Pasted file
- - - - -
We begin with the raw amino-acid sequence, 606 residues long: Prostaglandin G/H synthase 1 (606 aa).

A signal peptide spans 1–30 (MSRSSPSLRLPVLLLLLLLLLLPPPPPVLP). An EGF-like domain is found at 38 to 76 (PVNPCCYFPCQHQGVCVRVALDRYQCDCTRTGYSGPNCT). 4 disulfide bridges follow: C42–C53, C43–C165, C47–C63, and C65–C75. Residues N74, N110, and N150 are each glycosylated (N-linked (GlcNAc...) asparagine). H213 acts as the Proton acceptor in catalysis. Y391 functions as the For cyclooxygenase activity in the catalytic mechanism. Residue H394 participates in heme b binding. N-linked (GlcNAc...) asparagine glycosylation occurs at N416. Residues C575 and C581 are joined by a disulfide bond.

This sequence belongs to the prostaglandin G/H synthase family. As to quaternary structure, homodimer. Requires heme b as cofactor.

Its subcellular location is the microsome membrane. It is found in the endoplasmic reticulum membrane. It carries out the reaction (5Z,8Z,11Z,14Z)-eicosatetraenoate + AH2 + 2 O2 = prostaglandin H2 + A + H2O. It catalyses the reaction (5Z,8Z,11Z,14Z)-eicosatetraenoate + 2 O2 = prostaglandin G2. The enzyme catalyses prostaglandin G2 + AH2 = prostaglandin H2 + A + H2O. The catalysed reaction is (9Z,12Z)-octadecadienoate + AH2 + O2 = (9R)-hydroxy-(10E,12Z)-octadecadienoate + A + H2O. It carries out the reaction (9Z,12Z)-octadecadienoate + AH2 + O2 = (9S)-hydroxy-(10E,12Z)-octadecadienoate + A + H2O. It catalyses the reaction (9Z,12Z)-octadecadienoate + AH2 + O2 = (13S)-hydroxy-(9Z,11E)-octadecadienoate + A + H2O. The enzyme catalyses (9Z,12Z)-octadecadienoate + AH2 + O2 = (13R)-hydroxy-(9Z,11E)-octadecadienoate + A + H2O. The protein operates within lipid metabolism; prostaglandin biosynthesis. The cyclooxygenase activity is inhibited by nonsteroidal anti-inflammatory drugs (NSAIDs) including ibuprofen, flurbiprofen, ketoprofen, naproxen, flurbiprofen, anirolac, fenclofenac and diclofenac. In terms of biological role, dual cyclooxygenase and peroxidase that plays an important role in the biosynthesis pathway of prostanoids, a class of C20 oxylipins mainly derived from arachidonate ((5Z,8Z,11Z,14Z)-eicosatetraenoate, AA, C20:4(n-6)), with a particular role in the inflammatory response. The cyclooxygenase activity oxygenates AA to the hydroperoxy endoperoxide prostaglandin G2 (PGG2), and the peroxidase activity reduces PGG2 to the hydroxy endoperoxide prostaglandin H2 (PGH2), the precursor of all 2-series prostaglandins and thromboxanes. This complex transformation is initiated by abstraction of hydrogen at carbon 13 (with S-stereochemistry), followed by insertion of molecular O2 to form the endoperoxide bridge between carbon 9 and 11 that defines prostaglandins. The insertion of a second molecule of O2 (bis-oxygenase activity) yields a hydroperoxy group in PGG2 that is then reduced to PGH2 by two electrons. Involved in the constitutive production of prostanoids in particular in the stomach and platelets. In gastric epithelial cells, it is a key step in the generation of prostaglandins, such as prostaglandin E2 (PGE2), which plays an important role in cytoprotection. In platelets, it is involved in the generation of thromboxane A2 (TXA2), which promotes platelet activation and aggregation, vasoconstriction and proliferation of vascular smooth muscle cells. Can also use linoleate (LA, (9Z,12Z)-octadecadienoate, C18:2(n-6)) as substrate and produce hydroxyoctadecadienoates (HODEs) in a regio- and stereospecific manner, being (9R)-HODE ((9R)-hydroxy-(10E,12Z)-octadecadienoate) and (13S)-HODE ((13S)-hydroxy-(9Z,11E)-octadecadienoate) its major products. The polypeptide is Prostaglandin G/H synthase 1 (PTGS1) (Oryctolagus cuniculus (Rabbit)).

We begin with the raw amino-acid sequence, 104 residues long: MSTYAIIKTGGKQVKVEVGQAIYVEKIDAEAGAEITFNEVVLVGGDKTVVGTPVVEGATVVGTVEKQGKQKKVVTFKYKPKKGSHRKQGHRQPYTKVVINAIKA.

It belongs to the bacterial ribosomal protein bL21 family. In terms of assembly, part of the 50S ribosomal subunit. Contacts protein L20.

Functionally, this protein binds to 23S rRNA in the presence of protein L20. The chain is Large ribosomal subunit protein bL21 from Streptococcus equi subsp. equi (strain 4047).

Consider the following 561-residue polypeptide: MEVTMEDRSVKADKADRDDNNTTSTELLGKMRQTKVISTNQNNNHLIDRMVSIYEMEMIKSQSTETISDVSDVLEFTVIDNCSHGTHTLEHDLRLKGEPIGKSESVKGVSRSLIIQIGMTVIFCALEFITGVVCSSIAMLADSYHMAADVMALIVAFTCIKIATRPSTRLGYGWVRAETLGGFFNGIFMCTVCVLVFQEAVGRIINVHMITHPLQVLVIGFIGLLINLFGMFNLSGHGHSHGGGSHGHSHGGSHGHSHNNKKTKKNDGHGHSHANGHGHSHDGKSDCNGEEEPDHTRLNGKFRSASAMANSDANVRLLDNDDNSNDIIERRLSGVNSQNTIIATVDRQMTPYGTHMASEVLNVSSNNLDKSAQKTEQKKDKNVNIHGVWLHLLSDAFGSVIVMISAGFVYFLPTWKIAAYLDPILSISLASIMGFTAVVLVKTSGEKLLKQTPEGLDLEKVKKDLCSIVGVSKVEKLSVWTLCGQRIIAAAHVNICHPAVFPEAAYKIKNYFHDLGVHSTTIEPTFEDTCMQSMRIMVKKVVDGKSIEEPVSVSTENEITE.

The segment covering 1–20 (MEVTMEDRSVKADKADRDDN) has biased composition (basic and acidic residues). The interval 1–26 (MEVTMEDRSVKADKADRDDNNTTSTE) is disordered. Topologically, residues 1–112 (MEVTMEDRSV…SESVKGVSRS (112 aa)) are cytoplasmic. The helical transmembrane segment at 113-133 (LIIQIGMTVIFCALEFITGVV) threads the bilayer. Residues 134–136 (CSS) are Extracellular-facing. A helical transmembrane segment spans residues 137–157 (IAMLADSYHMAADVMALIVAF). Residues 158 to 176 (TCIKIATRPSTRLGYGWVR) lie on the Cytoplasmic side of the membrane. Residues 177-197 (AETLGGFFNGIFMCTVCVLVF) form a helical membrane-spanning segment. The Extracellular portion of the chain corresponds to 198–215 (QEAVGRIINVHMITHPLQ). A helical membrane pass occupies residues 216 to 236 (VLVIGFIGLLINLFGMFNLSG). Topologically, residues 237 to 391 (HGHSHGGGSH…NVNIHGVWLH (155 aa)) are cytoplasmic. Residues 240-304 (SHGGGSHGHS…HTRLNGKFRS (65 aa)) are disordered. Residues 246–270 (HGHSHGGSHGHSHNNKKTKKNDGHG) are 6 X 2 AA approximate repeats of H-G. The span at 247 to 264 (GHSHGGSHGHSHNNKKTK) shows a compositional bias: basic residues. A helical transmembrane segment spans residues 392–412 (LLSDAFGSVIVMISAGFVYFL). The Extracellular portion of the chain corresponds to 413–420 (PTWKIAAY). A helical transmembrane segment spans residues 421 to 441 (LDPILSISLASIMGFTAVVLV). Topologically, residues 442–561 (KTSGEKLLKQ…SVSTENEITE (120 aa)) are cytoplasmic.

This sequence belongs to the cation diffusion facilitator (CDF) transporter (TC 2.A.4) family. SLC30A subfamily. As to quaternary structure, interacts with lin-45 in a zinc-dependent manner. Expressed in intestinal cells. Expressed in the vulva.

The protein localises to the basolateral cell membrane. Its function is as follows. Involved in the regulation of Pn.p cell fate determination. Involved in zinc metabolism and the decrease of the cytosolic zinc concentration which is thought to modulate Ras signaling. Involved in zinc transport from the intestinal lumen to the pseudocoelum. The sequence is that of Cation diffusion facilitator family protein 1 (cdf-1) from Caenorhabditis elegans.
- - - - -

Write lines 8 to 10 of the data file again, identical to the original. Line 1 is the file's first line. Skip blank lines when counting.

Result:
Consider the following 561-residue polypeptide: MEVTMEDRSVKADKADRDDNNTTSTELLGKMRQTKVISTNQNNNHLIDRMVSIYEMEMIKSQSTETISDVSDVLEFTVIDNCSHGTHTLEHDLRLKGEPIGKSESVKGVSRSLIIQIGMTVIFCALEFITGVVCSSIAMLADSYHMAADVMALIVAFTCIKIATRPSTRLGYGWVRAETLGGFFNGIFMCTVCVLVFQEAVGRIINVHMITHPLQVLVIGFIGLLINLFGMFNLSGHGHSHGGGSHGHSHGGSHGHSHNNKKTKKNDGHGHSHANGHGHSHDGKSDCNGEEEPDHTRLNGKFRSASAMANSDANVRLLDNDDNSNDIIERRLSGVNSQNTIIATVDRQMTPYGTHMASEVLNVSSNNLDKSAQKTEQKKDKNVNIHGVWLHLLSDAFGSVIVMISAGFVYFLPTWKIAAYLDPILSISLASIMGFTAVVLVKTSGEKLLKQTPEGLDLEKVKKDLCSIVGVSKVEKLSVWTLCGQRIIAAAHVNICHPAVFPEAAYKIKNYFHDLGVHSTTIEPTFEDTCMQSMRIMVKKVVDGKSIEEPVSVSTENEITE.

The segment covering 1–20 (MEVTMEDRSVKADKADRDDN) has biased composition (basic and acidic residues). The interval 1–26 (MEVTMEDRSVKADKADRDDNNTTSTE) is disordered. Topologically, residues 1–112 (MEVTMEDRSV…SESVKGVSRS (112 aa)) are cytoplasmic. The helical transmembrane segment at 113-133 (LIIQIGMTVIFCALEFITGVV) threads the bilayer. Residues 134–136 (CSS) are Extracellular-facing. A helical transmembrane segment spans residues 137–157 (IAMLADSYHMAADVMALIVAF). Residues 158 to 176 (TCIKIATRPSTRLGYGWVR) lie on the Cytoplasmic side of the membrane. Residues 177-197 (AETLGGFFNGIFMCTVCVLVF) form a helical membrane-spanning segment. The Extracellular portion of the chain corresponds to 198–215 (QEAVGRIINVHMITHPLQ). A helical membrane pass occupies residues 216 to 236 (VLVIGFIGLLINLFGMFNLSG). Topologically, residues 237 to 391 (HGHSHGGGSH…NVNIHGVWLH (155 aa)) are cytoplasmic. Residues 240-304 (SHGGGSHGHS…HTRLNGKFRS (65 aa)) are disordered. Residues 246–270 (HGHSHGGSHGHSHNNKKTKKNDGHG) are 6 X 2 AA approximate repeats of H-G. The span at 247 to 264 (GHSHGGSHGHSHNNKKTK) shows a compositional bias: basic residues. A helical transmembrane segment spans residues 392–412 (LLSDAFGSVIVMISAGFVYFL). The Extracellular portion of the chain corresponds to 413–420 (PTWKIAAY). A helical transmembrane segment spans residues 421 to 441 (LDPILSISLASIMGFTAVVLV). Topologically, residues 442–561 (KTSGEKLLKQ…SVSTENEITE (120 aa)) are cytoplasmic.

This sequence belongs to the cation diffusion facilitator (CDF) transporter (TC 2.A.4) family. SLC30A subfamily. As to quaternary structure, interacts with lin-45 in a zinc-dependent manner. Expressed in intestinal cells. Expressed in the vulva.